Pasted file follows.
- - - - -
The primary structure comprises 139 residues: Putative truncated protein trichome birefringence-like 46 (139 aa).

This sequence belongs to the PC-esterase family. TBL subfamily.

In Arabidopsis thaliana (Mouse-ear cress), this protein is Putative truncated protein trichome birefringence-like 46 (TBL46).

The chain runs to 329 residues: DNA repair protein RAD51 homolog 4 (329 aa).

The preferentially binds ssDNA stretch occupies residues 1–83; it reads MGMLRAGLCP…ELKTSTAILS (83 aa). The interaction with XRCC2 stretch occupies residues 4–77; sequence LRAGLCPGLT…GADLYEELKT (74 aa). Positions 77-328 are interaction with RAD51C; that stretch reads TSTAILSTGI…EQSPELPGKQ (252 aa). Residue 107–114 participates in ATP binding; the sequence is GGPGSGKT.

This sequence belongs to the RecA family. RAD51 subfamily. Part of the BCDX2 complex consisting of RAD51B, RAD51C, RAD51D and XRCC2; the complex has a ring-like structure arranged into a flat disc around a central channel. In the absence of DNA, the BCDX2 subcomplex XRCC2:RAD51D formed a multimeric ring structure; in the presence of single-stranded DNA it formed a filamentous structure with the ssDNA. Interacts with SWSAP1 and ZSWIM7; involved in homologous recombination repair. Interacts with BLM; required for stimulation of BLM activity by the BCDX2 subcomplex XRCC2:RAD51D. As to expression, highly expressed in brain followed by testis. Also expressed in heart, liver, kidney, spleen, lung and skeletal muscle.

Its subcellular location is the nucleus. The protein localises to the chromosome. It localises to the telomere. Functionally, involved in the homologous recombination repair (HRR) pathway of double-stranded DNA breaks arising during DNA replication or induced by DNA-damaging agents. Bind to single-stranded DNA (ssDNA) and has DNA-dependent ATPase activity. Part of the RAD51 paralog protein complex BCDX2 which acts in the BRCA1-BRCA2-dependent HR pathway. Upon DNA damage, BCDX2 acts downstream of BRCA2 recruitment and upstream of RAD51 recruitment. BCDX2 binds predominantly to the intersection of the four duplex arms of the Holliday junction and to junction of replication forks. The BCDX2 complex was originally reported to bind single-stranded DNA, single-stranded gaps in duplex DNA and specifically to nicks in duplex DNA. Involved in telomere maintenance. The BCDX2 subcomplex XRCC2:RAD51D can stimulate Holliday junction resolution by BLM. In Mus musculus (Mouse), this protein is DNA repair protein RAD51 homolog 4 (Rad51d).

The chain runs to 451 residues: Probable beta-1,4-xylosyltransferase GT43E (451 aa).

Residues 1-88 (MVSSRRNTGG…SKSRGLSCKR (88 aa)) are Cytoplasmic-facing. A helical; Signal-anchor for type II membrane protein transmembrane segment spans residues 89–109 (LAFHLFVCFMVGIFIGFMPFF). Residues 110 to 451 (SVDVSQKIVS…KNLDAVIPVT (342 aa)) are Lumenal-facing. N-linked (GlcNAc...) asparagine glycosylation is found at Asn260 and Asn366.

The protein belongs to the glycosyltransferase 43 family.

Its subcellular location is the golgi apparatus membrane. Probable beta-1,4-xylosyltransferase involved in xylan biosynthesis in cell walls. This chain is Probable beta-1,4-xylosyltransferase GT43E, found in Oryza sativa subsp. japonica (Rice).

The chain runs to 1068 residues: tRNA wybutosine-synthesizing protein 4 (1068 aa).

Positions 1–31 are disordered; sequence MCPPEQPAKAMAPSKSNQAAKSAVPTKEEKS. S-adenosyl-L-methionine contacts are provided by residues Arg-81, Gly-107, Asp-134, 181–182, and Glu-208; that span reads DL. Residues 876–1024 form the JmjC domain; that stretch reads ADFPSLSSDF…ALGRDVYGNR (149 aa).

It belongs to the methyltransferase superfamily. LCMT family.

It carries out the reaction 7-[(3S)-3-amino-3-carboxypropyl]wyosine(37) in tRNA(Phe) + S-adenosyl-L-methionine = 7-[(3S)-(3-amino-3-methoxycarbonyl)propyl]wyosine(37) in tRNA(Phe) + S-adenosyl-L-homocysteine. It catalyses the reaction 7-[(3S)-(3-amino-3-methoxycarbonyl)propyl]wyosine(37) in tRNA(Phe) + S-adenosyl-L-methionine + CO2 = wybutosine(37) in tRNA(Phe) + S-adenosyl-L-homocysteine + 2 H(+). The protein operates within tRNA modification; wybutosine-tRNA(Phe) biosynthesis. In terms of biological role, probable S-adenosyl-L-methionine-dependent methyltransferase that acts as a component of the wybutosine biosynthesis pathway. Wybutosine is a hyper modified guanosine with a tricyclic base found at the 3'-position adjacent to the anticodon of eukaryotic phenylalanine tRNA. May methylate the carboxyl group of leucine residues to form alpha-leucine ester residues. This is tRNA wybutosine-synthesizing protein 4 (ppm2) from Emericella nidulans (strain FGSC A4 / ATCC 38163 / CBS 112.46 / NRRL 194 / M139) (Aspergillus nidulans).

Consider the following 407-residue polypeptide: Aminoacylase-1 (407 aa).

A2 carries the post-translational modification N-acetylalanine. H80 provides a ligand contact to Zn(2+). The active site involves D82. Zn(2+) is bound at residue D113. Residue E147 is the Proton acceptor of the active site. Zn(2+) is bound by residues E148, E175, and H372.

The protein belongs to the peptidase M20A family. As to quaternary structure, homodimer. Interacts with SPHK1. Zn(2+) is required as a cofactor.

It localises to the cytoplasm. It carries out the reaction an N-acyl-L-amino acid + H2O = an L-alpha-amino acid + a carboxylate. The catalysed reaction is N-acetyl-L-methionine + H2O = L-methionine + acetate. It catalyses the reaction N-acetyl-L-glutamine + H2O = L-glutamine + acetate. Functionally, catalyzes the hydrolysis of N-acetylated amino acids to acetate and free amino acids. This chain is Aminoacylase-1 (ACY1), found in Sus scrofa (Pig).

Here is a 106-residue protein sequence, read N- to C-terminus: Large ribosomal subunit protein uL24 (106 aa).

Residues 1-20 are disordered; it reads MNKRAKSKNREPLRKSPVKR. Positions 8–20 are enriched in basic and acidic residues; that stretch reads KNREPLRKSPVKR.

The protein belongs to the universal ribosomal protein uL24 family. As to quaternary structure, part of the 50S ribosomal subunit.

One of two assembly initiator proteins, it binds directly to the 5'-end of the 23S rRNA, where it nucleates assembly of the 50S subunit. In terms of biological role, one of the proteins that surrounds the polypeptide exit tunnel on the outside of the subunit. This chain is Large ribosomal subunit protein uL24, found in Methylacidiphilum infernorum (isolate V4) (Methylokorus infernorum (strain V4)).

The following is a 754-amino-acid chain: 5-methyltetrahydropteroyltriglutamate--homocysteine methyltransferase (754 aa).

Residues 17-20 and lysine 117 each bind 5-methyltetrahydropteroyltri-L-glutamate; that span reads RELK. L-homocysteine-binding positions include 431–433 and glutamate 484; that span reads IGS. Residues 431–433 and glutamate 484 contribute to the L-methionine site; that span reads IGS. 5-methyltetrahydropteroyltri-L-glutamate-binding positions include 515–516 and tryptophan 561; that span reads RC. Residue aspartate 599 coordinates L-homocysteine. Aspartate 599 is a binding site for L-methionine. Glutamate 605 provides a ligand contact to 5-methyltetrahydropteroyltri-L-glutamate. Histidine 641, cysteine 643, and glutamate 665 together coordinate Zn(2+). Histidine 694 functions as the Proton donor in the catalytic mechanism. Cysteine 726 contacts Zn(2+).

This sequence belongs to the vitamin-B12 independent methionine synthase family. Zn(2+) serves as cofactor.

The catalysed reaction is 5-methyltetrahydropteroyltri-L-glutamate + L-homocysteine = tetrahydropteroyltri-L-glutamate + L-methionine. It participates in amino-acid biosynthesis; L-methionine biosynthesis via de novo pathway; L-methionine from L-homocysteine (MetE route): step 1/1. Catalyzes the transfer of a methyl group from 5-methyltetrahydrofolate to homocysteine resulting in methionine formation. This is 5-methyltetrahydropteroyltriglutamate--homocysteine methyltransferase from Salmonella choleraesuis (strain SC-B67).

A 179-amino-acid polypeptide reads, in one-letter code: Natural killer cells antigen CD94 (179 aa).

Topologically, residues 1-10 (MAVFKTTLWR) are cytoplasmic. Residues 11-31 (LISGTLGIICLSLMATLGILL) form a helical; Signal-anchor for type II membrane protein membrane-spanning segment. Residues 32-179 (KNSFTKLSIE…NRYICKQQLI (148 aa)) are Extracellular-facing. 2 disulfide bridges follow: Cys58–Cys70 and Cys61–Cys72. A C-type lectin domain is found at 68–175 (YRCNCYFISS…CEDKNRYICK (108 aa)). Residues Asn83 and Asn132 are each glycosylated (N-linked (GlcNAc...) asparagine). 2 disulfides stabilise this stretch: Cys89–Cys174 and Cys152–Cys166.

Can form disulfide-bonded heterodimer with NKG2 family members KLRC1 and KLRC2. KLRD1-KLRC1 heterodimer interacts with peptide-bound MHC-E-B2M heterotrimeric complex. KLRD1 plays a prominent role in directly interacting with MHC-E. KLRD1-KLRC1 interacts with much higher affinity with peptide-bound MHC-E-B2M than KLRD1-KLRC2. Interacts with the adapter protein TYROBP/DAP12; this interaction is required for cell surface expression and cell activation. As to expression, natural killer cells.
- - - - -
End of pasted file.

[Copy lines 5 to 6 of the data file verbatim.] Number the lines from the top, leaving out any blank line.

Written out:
The preferentially binds ssDNA stretch occupies residues 1–83; it reads MGMLRAGLCP…ELKTSTAILS (83 aa). The interaction with XRCC2 stretch occupies residues 4–77; sequence LRAGLCPGLT…GADLYEELKT (74 aa). Positions 77-328 are interaction with RAD51C; that stretch reads TSTAILSTGI…EQSPELPGKQ (252 aa). Residue 107–114 participates in ATP binding; the sequence is GGPGSGKT.

This sequence belongs to the RecA family. RAD51 subfamily. Part of the BCDX2 complex consisting of RAD51B, RAD51C, RAD51D and XRCC2; the complex has a ring-like structure arranged into a flat disc around a central channel. In the absence of DNA, the BCDX2 subcomplex XRCC2:RAD51D formed a multimeric ring structure; in the presence of single-stranded DNA it formed a filamentous structure with the ssDNA. Interacts with SWSAP1 and ZSWIM7; involved in homologous recombination repair. Interacts with BLM; required for stimulation of BLM activity by the BCDX2 subcomplex XRCC2:RAD51D. As to expression, highly expressed in brain followed by testis. Also expressed in heart, liver, kidney, spleen, lung and skeletal muscle.